In my Everything-Falls-Into-Place dream, I walk into my meeting with the SAFH official, and he says, apologetically and graciously, “I looked over your nursing application that my underlings denied, and considered your well-presented points, and have overruled them. You are now certified to work as a nurse. I would have emailed you this information, but wanted to tell you this in person.”
That was my dream meeting, and it didn’t happen. I’m not sure what my nightmare meeting would have been, but it was pretty darn close to the reality meeting that we had last Thursday in Oslo.
Erik and I took the 2.5 hour train ride to Oslo, arriving a few hours early. I rehearsed my argument/speech/conversation on the way, and we discussed our tactics as we walked through Oslo. If he says this, I’ll say this. . .
But I wasn’t expecting his opening statement (nor was I expecting the western Norwegian dialect, making me look like a deer in headlights. I also had rehearsed saying, “Excuse me, but I had hoped we could talk in English because there are some technical terms that I just don’t know yet. . .). Anyway, he said, “So. . . you’re here to discuss your midwife application, right? Because the time to register a complaint on your nursing application is over. That application is dead.”
Erik told me later his heart sunk to his stomach with this remark. Not a great way to start off a meeting. I wasn’t quite so sunken, but rather annoyed. We had made it very clear in our email exchanges that we first and foremost wanted to discuss the nursing application, in hopes of avoiding filing a formal complaint. We pointed this out, and he diplomatically said, “you can file the complaint, and include the emails, and state you want the complaint time extended. And if we deny that, you can complain again.”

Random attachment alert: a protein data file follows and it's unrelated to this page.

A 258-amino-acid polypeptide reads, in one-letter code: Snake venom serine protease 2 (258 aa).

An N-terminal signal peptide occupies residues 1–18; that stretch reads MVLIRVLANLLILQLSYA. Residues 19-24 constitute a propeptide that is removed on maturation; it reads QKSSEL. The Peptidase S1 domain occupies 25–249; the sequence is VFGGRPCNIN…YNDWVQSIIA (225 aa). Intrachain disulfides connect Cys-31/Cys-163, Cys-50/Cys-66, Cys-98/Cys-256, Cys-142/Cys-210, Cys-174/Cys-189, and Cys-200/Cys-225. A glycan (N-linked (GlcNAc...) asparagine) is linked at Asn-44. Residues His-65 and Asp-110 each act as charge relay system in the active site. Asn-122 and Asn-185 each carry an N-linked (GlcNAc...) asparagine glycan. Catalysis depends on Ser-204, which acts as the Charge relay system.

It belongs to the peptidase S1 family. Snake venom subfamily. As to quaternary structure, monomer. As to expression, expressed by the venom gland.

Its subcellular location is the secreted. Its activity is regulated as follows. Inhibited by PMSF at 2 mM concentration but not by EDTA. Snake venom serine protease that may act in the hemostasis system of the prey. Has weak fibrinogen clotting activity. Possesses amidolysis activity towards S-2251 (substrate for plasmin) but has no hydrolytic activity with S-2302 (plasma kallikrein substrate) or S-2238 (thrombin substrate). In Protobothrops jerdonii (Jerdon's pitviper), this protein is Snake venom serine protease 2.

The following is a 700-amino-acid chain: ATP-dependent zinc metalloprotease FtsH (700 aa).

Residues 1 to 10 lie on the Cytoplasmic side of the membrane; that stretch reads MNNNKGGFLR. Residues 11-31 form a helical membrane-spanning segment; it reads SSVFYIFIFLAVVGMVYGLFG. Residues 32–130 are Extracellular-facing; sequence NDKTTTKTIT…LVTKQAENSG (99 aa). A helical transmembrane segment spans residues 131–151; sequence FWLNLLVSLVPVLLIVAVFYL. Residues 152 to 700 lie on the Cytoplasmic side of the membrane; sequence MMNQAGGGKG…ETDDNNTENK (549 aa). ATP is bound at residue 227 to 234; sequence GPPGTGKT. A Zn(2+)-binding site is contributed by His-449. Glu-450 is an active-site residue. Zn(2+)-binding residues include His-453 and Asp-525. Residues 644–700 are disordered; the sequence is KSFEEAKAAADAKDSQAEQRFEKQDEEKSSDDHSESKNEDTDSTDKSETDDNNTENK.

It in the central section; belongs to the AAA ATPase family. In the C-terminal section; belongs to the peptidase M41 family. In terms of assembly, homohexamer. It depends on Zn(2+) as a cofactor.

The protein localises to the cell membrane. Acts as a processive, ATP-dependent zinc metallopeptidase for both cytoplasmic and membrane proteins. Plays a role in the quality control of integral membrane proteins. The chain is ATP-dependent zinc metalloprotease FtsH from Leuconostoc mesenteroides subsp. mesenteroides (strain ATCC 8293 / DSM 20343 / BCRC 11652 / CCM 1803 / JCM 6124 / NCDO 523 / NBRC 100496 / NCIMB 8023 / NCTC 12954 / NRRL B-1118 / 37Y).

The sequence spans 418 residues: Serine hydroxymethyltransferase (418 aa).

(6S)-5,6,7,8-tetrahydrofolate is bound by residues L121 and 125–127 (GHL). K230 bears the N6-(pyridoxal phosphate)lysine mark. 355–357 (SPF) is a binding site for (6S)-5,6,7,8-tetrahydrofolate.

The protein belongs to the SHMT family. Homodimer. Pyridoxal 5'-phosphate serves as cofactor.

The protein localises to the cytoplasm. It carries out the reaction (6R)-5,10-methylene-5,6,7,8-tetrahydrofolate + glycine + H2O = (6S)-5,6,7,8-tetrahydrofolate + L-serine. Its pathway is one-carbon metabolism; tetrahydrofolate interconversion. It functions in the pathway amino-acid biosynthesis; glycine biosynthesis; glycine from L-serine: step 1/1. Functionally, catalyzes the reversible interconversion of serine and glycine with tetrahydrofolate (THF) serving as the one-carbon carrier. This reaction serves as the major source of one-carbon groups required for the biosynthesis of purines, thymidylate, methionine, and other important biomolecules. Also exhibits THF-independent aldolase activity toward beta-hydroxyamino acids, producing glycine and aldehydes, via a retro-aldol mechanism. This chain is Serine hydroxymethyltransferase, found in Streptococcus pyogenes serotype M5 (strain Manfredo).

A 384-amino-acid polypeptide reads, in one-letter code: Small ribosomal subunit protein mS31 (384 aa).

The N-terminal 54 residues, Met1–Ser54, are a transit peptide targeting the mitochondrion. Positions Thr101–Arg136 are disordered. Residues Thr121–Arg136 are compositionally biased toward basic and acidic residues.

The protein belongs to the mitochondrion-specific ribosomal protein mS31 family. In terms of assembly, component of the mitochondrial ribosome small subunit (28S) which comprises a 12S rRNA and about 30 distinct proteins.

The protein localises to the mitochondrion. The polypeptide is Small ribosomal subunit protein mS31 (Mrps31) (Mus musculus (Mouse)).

This was his refrain for the entire 50 minute meeting: you can reference that and put it in the formal complaint. And if we deny the complaint, we’ll send it to the higher up complaint people, and you can file another complaint.
And that was that. He was not in a position to reverse any decisions, at least not on-the-spot, and he was very clearly a by-the-books guy. We were so hoping—believing--that once we could talk face to face with someone, we could reason with them; “look at these degrees, look at my work experience, let me tell you what I’ve done, let me tell you what I want to do, and then tell me why this doesn’t work!” But there was none of that. Every point we raised was met with bureaucratic indifference.
It’s hard to explain what my first reactions were leaving that meeting. I was disappointed, yes. I was shell-shocked, but on the other hand, not at all surprised. I will admit that I went into the bathroom to change back into my wool long underwear under my cute skirt that I had so carefully chosen to portray professionalism and individuality, and I did not cry in the solitude of the bathroom, but was instead mentally selling our house, packing our boxes and moving back to the US. I was completely disillusioned.
Seventy-nine hours and several tearful conversations later, I will say this: we are not packing our bags, and this is, in part, why not: we can’t go back to what we had. (I don’t think I can have two colons in one sentence, but I just did). We had wrapped up our time as grad students (me employed) and life must move on. So the reality of our life back in the US would be this: Erik would fight against hundreds of other applicants to get a post-doc, and be underpaid and working 60+ hours a week, only to have to move on again in a few years to another post-doc. Midwives in the US deliver 10% of the babies; if I could find a job in the same area as Erik’s job, I’d also be working a full time job of 50+ hours a week, nights, weekends, etc. Even my own 90% position of 36 hours a week at my old job no longer exists.
In Norway, Erik (officially) works 37.5 hours a week. Midwives deliver something like 90% of the babies. Their full time work week is 36 hours a week.
Looking at the big picture, the hoops seem worth it. Looking long term, the hoops seem worth it. Looking at our home, our thriving daughter, our community, the hoops seem worth it. But looking at every single individual hoop. . . that’s when I feel like packing my bags.